Tid: Onsdag 22 oktober 2014, kl. 15:00 - 17:00
Plats: C307, Södra huset, Frescati

Postseminarium följer direkt efter seminariet i institutionens pentry.

Abstract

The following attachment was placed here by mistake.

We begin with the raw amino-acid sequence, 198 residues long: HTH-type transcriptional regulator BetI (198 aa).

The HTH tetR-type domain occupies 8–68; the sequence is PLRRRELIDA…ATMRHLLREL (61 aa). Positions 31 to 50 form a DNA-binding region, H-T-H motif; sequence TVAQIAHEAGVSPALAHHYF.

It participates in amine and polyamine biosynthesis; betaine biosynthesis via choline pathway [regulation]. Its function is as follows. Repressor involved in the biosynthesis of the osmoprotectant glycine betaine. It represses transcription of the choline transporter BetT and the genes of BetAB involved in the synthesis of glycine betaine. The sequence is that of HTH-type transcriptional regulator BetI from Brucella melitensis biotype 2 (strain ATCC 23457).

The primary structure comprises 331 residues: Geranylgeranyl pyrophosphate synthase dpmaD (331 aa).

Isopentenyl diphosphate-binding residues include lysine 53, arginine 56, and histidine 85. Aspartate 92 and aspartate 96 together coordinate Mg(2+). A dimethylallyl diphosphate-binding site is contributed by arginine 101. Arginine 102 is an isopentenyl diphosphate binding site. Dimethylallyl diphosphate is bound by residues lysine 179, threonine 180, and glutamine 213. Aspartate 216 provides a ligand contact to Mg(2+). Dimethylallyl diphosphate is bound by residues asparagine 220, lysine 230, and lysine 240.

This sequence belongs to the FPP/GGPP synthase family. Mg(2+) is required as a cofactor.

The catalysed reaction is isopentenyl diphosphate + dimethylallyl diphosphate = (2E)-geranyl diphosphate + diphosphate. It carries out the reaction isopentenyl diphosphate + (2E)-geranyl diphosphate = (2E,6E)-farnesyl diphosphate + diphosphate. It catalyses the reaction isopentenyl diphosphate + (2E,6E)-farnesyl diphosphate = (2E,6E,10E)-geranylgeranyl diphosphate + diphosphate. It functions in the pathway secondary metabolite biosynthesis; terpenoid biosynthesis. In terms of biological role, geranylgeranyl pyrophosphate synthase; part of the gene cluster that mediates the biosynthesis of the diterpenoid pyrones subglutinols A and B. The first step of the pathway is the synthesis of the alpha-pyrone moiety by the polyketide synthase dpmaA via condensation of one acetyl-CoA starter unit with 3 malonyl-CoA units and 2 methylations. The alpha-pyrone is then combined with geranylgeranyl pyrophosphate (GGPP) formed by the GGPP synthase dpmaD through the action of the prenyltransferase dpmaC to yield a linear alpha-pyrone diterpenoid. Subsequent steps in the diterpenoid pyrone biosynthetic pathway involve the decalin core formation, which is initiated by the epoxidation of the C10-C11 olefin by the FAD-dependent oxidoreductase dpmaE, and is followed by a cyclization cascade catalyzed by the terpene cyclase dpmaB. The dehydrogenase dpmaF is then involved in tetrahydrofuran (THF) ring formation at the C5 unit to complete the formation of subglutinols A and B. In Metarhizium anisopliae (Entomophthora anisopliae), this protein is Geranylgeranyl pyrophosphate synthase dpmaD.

How does our brain construct meaningful representations of the world around us? Do these representations differ in speakers of one and two languages? Does language affect the perception and categorisation of things around us? Is there such thing as unconscious meaning processing? At the end of a five-year adventure investigating these kinds of questions, our research reveals the human brain as a voracious and automatic meaning processor mostly unaware of its inner workings. On the basis of examples in domains such as bilingual comprehension and production, linguistic relativity, and executive functioning, I will propose that our conceptualisations of meaning formation and decision-making may need drastic revision. A fully interactive, non-selective account of the human brain is largely inconsistent with modular views positing some functions (such as language) as encapsulated and relatively independent vis-à-vis other specialised brain systems such as face recognition or motor control. Taken together our findings form a constellation of clues that suggest unsuspected levels of processing automaticity and substantial limitations of conscious evaluation. We only have conscious awareness to understand the nature of the mind, yet most of what defines us and our understanding of the world comes from spontaneous, unconscious information processing that is wholly impenetrable. Human conscious awareness becomes a fine translucent layer covering a -mostly unknown and likely gigantic¬ mass of cryptic processes that deterministically drive our existence: Our inner world.

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